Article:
a theatre, film & pop culture review
Who: Susannah Grant, screenwriter & executive producer; Rick Famuyiwa, director
What: Historical Drama
When: Released April 16, 2016
Why Watch: Confirmation covers the notorious 1991 Supreme Court nomination hearing of Clarence Thomas (the second African American to serve on the court), when Anita Hill (an African-American attorney and professor), accused him, her previous employer, of sexual harassment. Screenwriter Susannah Grant is known for penning female-driven films such as Erin Brockovich, for which she received an Oscar nomination, as well as one of my favorite TV shows from my youth, Party of Five (which she also directed). Director Rick Famuyiwa is known for writing and directing films that showcase the African-American experience such as The Wood and the critically acclaimed Dope.
Confirmation is not so much a conventional, admirable film (though it is those things) as it is a stirring, frustrating, and angry call both to act for women and as women. Many critics – all men, tellingly – have found it lacking, especially as compared to the similarly (racially) themed docudrama The People vs. O.J. Simpson (which, let it be known, I couldn’t get past episode two). And to be fair, it does read like a TV movie-of-the-week – though with mostly superb performances (Greg Kinnear’s sketch-comedy impersonation of Senator Joe Biden not withstanding) and an intense efficiency that starts the film mid-investigation, replete with pointed archival media coverage, and doesn’t let up until the Senate’s inevitable, and damning, confirmation of Thomas.
It’s no surprise that Confirmation is penned by the same woman who adapted Erin Brockovich’s scrappy, sassy form of environmental activism for the big screen. We don’t learn much about Anita Hill (Kerry Washington) outside of the Senate Judiciary Committee hearings – she’s a law professor in Oklahoma – but we don’t need to. Washington gives her best performance to date as the hesitant, serious Hill. With a furrowed brow and halting, nervous speech, she, a largely alone black woman in 1991, recounts for an all-white and powerful committee the times when Clarence Thomas (Wendell Pierce) – her superior at the Equal Employment Opportunity Commission (oh, the irony) – asked “Who put pubic hair on my Coke?” and detailed the endowment of porn star “Long Dong Silver.” It’s a guarded, restrained, and powerful performance of a reluctant accuser who never intended to speak out against her harasser. (A Senator’s aid played by Grace Gummer approaches her in an attempt to find dirt that would derail Thomas’s nomination.) When asked specifically, she simply feels she must tell the truth, and in doing so, shakes a nation’s views on sexual harassment and gender in the workplace.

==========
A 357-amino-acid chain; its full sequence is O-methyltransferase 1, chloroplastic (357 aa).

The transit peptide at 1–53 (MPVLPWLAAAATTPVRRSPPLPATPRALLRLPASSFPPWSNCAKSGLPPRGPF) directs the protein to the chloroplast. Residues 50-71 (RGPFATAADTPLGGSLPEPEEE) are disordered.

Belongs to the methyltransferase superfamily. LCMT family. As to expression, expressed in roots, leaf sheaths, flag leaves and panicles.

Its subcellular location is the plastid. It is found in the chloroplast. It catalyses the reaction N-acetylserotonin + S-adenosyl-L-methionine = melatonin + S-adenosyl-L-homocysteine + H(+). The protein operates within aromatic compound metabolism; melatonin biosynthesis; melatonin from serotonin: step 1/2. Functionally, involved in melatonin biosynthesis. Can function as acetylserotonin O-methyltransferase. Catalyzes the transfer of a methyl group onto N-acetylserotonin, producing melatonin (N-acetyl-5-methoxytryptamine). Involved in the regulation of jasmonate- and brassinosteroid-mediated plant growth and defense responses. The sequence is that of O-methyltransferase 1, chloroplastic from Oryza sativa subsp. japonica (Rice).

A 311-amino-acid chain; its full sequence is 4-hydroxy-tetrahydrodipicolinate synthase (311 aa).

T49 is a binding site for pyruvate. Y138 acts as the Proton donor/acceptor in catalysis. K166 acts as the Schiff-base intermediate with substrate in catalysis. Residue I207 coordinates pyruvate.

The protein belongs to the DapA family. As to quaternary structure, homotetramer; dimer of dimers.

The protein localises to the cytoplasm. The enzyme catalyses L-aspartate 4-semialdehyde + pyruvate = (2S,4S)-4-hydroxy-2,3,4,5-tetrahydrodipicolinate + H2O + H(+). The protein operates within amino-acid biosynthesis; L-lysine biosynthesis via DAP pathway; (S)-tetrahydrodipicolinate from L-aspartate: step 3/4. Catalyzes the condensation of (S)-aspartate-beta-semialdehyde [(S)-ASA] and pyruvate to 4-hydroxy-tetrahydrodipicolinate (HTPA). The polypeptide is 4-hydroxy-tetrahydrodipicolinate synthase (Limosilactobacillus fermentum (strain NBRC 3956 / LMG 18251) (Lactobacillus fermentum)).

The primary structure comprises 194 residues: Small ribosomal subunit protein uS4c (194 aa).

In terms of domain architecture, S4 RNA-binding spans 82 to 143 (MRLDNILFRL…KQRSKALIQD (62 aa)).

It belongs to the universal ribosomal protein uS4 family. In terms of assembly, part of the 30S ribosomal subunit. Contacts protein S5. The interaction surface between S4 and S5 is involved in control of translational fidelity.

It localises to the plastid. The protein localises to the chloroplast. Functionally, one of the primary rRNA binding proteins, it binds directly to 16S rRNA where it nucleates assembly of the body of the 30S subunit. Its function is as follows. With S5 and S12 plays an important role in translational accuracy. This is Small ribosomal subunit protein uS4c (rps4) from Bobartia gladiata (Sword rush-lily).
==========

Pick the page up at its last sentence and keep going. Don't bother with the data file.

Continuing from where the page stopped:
Despite director Rick Famuyiwa’s documentary-like ambitions, even he can’t help but be partial to Hill, who, while he washes her with the harsh lighting of a police interrogation, directs Wendell Pierce to play the senator with a conflicted, nearly guilty air about him, despite his incendiary claim that the investigation is just a “high-tech lynching for uppity blacks.” (As Hill’s lawyer, played by Jeffrey Wright, acknowledges, Thomas “is trying to dismiss you precisely because you’re a black woman. It’d be very different if you looked like his [white] wife.”) While both Grant and Famuwiya clearly believe Hill’s story, their film does more than support the victims of sexual harassment; it also explicitly denounces the hypocrisy of those in judgement. As Thomas himself points out, the majority of the senators are themselves acting in an “ethics cloud” of financial and sexual scandals.
In the end, though, Confirmation exists as a clear and galvanizing call for women’s and victims’ rights. As we hear the accused Thomas speak forcefully on his values and decency, we see, but can’t hear, Hill tell a reporter her side of the story; as is so often the case, here, the victim is silenced. When a white male politician observes “These girls always think it’ll help talking to the press but everytime they come off looking cheap,” Hill speaks articulately and believably, and a black female politician retorts, “She doesn’t look cheap to me.” Confirmation details the fine line that women in politics are forced to balance as they bite their tongues and all but roll their eyes when the old boys club makes derogatory comments about women. It also attempts to explain why victims would choose to remain in contact with their harassers (“Being a black woman you have to put up with a lot. So you grit your teeth and you bear it”).
In the wake of the 1991 hearings, the number of sexual harassment cases filed with EEOC doubled, and the number of women elected to Congress was the largest of any single election in nation’s history. Despite its directorial lack of subtlety (perhaps because of it), Confirmation‘s straightforward, urgent, and economic take on gender politics makes it a powerful reminder – especially now, during our current election – that change is incited when women harness their power and their voices by speaking out.
Bechdel Test: PASS
Racial Bechdel Test: PASS